But back to my theme of today.

3. More on "El Campesino"

I know of "El Campesino" since 1992, when I - belatedly - finally first read the first printing of Robert Conquest's "The Great Terror", incidentally a book I warmly recommend to you, in any version, both because of what it describes and also what it may predict.

As it happened, I mostly or totally forgot about him until rereading that book recently, when I also found that not only was he a fairly famous Republican general in the second half of 1930-ies, in the Spanish Civil War, but he also had been locked up in Soviet concentration-camp, and had been the 1 in a 1000 or so that did not sign forced falsed confessions and had twice escaped from these
concentration-camps, the second time succesfully.

Now these things make somebody very special - and I could now use internet, which I could not do when I first read about him.

I am glad I did and today found and read:
which is very good: Simple, direct, honest and indeed also mostly about the horrrors of Stalin's Soviet Union, which came to anyone who did not fully conform.

In any case: With a background like I have, this man stands out as one of the very few real men, who was not a conformist, who was not rich, who was a great general, who did not betray his ideals, even though most around him did, and who escaped from a Soviet concentration-camp, and who wrote and published the truth about them.

For those who have Spanish (mine is alas not good enough), there is also this, of which I list the first of five parts, from a 1982 45 minutes Spanish documentary:
Please note that, on my equipment, this starts with an ugly high tone, but it  really starts at 1 minute, and from then on is OK. I looked at all of it, in fact getting little of the spoken Spanish, but the man clearly was quite alive and bright then, although he was so poor that he and his wife could not afford dentures.

Well... he was a really great man, of whom there are very, very few.

[1] O yes! The main reason is that in 1971 - in "answer" to many demonstrations by students in France, England, Germany and Holland - minister Veringa handed the Dutch universities effectively over to the students:

From 1971 till 1995, when a new law undid it, the Dutch universities were ruled on a 1 man = 1 vote basis, where everyone who worked in the university - from toilet cleaners, secretaries, and doormen, to professors, lecturers, and of course each and all of the students - got 1 vote, to vote each year what were effectively Soviets: The University Council and the Faculty Councils. And these had the power, in the universities, and in the faculties, more or less like parliaments.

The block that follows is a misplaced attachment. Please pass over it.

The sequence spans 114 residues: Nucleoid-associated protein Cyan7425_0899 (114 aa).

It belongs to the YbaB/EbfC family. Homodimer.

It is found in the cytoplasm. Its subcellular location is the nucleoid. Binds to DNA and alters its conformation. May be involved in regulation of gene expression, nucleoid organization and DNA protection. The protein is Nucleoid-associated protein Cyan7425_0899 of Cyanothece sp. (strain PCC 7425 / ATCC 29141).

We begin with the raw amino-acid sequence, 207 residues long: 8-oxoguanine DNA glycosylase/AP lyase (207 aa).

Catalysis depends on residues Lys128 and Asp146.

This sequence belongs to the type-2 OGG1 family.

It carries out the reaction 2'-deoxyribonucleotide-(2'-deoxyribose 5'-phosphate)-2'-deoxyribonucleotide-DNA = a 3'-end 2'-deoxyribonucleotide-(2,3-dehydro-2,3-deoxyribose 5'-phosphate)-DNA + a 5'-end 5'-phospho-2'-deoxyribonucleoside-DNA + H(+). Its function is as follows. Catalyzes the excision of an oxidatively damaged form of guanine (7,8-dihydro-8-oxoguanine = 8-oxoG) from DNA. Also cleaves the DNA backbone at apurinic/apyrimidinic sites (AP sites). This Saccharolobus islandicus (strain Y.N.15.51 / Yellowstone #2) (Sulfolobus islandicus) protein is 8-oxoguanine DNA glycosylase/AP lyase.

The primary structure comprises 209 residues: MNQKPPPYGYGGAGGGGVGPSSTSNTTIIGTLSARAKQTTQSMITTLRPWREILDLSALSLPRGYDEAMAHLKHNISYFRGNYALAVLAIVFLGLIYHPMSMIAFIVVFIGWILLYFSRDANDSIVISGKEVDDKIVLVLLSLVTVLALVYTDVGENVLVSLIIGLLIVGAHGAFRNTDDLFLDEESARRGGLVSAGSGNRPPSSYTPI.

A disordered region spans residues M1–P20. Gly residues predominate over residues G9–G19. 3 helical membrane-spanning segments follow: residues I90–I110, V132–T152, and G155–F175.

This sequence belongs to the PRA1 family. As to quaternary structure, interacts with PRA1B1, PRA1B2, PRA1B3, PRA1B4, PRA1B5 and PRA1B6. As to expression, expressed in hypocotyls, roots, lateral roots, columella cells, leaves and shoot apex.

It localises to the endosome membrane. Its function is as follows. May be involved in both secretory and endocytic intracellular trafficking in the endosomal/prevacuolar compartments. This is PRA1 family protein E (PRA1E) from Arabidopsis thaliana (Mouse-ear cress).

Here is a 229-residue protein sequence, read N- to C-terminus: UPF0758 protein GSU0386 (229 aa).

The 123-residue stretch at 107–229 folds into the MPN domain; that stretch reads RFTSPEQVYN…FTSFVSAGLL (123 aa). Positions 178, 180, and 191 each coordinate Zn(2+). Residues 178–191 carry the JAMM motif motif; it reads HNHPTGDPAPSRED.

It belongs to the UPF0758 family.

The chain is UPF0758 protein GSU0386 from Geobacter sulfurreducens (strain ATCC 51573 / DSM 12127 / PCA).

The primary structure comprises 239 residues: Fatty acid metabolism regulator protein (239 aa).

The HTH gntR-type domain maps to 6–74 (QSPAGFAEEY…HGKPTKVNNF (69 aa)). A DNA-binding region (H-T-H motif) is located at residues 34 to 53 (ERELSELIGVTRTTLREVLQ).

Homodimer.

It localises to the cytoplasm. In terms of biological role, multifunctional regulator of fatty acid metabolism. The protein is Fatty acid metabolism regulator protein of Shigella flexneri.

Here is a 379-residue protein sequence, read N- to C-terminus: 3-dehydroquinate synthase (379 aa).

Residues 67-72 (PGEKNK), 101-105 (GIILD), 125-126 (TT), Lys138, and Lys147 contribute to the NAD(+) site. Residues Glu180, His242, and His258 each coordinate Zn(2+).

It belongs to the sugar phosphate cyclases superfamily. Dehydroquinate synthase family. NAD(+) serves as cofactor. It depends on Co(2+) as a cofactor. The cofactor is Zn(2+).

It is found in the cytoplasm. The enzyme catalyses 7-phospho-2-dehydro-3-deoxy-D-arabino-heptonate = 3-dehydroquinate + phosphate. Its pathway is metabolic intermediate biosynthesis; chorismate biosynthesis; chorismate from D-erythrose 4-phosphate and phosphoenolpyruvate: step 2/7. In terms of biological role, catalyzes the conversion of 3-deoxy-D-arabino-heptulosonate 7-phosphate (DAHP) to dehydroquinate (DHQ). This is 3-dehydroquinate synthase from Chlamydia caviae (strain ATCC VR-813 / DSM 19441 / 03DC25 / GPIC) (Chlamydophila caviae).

It is this fact that made the Dutch universities radically different from each and any other university, outside the then still existing "socialist" states (but these again differed, since the surrounding societies were "socialist". and also were not run on this utterly insane and extremely corrupt system).

It is still not really discussed: The pretense is that it did not exist (and indeed it does exist no more since 1995 - when it had existed for its 25th year, continuously).

[2] Where the background is in fact the mostly communist, later post-modernistic opinions that were the rage in the University of Amsterdam, where a classical liberal with strong philosophy of science ideas like me, was almost non-existent, and if anyone did exist - there were perhaps one or two more, or so - they were neither ill and especially not outspoken, as I was.

About ME/CFS (that I prefer to call M.E.: The "/CFS" is added to facilitate search machines) which is a disease I have since 1.1.1979:
1. Anthony Komaroff

Ten discoveries about the biology of CFS(pdf)

3. Hillary Johnson

The Why  (currently not available)

4. Consensus (many M.D.s) Canadian Consensus Government Report on ME (pdf - version 2003)
5. Consensus (many M.D.s) Canadian Consensus Government Report on ME (pdf - version 2011)
6. Eleanor Stein

Clinical Guidelines for Psychiatrists (pdf)

7. William Clifford The Ethics of Belief
8. Malcolm Hooper Magical Medicine (pdf)
Maarten Maartensz
Resources about ME/CFS
(more resources, by many)

       home - index - summaries - mail